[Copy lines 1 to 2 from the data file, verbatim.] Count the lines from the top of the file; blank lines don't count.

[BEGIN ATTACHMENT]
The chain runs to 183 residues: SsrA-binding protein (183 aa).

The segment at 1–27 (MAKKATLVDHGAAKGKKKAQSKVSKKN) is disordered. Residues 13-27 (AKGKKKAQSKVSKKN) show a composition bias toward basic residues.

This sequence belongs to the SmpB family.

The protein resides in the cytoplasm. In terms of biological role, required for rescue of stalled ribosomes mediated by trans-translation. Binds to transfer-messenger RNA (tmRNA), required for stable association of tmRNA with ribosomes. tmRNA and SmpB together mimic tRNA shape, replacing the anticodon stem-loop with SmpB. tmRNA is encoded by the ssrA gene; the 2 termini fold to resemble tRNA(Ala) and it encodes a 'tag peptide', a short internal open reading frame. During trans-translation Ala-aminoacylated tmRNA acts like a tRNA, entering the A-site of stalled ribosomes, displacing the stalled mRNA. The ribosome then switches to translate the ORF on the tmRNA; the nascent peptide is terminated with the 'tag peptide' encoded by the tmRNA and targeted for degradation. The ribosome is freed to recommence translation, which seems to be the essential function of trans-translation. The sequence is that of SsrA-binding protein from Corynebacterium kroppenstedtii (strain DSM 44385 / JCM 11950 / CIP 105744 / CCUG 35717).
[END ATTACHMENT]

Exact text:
The chain runs to 183 residues: SsrA-binding protein (183 aa).

The segment at 1–27 (MAKKATLVDHGAAKGKKKAQSKVSKKN) is disordered. Residues 13-27 (AKGKKKAQSKVSKKN) show a composition bias toward basic residues.